Recently we reviewed Amazon’s Fire 7, a $US50 Android tablet that isn’t outright
good in any one aspect, but does enough right to be good value for its bargain-basement price.
If you just want to pay the lowest amount possible to do the kind of casual entertainment things you’d do with a regular iPad, Amazon’s Fire 7 is your top choice.
The bigger question, though, is whether the Fire 7 — or its stronger $US80 sibling, the Fire HD 8 — are the only Android tablets worth considering.
Yes, there are superior Android slates like the Nvidia Shield or Samsung Galaxy Tab S3. They’re faster and better-built, with sharper screens and a cleaner version of Android. If you’re beholden Google’s mobile OS and you just want something nice, go ahead and spend the extra cash.
But you’d be in the minority. Sales of standalone tablets have dipped dramatically in recent years. Apple’s iPad shipments have notably declined, but most Android tablet makers have been hit just as hard. According to research firm IDC, the only big risers of late have been Huawei, which also sells higher-end Windows slates, and Amazon, which in two years surged from nothing to become the fourth-largest tablet maker today.
The result here is a tablet market that’s stretched to its ends. Amazon’s gains are almost exclusively due to ultra-cheap slates like the Fire 7, which the company can afford to sell because they’re Trojan horses designed to coerce people to buy Prime and use Amazon’s exhaustive list of services.
On the other end, though, is a rise in premium “2-in-1s” like Microsoft’s Surface Pro and Apple’s iPad Pro, which are explicitly focused on laptop-like power and productivity. Microsoft has even gone so far as to outright advertise its latest Surface Pro as a “versatile laptop.”
Everything else has been caught in the middle. That includes standard iPads, but also the vast majority of Android tablets. With bigger phones and touch-friendly laptops both in vogue — and with older tablets, iPads in particular, holding up well over time — there’s just less room, and need, for something to come in between.
These tectonic forces are the main reason for the mainstream tablet’s ongoing demise. But the problem with Android tablets is they aren’t adapting. As the Galaxy Tab S3 has shown, Android is still woefully undercooked as a laptop-style OS. And as every Android tablet has shown, Google’s mobile OS is sloppy on larger screens as a whole. Recent updates have helped, but too often Android on the tablet still looks like a blown-up version of Android on the phone (where, to be clear, it is excellent).
In contrast, iOS rarely has such problems, because developers build apps with the iPad in mind. Windows 10 is a nightmare as an ordinary tablet, but pair it with a keyboard, and you have the same platform you’d use on the desktop.
That Android tablets tend to be quickly forgotten when it comes to software updates doesn’t help its case. As a result, the iPad is still your safest bet if you’re in the dwindling market that still wants a standard slate.
Crucially, the iOS 11 update Apple announced at WWDC, which brings a number of Mac-like productivity features to the iPad, should only exacerbate this trend going forward. The iPad is becoming more flexible, while Android tablets are largely standing still.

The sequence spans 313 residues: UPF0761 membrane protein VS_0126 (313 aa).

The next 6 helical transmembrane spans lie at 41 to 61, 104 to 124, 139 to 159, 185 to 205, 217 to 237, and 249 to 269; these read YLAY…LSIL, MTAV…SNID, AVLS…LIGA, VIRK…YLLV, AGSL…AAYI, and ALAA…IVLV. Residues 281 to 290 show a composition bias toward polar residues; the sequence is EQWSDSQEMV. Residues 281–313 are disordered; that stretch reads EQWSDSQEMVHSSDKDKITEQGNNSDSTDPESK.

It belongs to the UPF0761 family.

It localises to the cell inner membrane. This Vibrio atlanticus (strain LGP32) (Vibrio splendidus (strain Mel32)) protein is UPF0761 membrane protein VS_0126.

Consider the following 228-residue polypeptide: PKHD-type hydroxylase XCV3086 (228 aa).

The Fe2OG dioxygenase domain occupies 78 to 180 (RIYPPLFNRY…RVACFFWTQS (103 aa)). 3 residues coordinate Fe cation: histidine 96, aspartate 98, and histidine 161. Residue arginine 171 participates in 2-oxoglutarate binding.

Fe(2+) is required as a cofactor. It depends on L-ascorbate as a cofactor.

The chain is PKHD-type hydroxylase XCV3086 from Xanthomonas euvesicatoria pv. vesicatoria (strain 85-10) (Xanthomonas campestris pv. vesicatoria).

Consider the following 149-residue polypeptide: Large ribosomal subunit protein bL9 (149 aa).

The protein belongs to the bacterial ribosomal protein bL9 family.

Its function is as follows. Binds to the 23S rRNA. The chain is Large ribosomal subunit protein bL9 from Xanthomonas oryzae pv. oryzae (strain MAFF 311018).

So the only advantage the Android tablet has left is price. According to NPD figures cited by USA Today in March, the iPad has an 85% market share in the US among tablets that cost more than $US200. The launch of Apple’s lower-cost iPad earlier this year seems likely to keep that in place.
Go below that figure, though, and your best option is going right back where we started: saving cash and getting the good-enough Fire 7 and Fire HD 8. It’s no surprise that Android tablet launches are quiet these days, while manufacturers like Dell have left the market completely.
Chrome OS looks like a better fit for tablets
The thing is, Google seems to be well aware of this market shift. It’s spent the last several months porting Android apps onto its other platform, Chrome OS, which to date has powered Google’s line of low-cost Chromebook laptops.
It’s here where Google is moving away from the dead-end facing pure Android tablets. A number of convertible Chromebooks are hitting the market, and various elements of Chrome OS have become more touch-friendly.
Bringing in the Google Play Store, with its millions of apps explicitly designed with touchscreens in mind, would seem to be the piece that turns Chrome OS into the “2-in-1” platform Windows 10 is and iOS is starting to become.
In turn, it’d seem to give Google a way to make the kind of tablets people are actually buying.
Chrome OS could also give Google the platform that fits the “tablet PC” form factor best. Instead of trying to evolve one type of OS into something it’s not, as Apple and Microsoft are doing, a Chrome OS with functional Android support would have everything all at once: a desktop-class web browser, with deep app support when you need it.
The problem is that, even after months of trying, that Android support isn’t totally functional. You can flip something like the Samsung Chromebook Pro around and make it akin to a tablet, but there’s still a host of bugs and technical quirks, and Android apps continue to be ill-suited for larger screens.
If Google can ever wrangle all of this together, there’d be compelling reasons to choose a premium Android tablet over the iPad (or Surface) in the future. Until then, cheaper devices like the Fire 7 will continue to be the only avenue in which Android on the tablet is a smart investment.
Google declined a request for comment.
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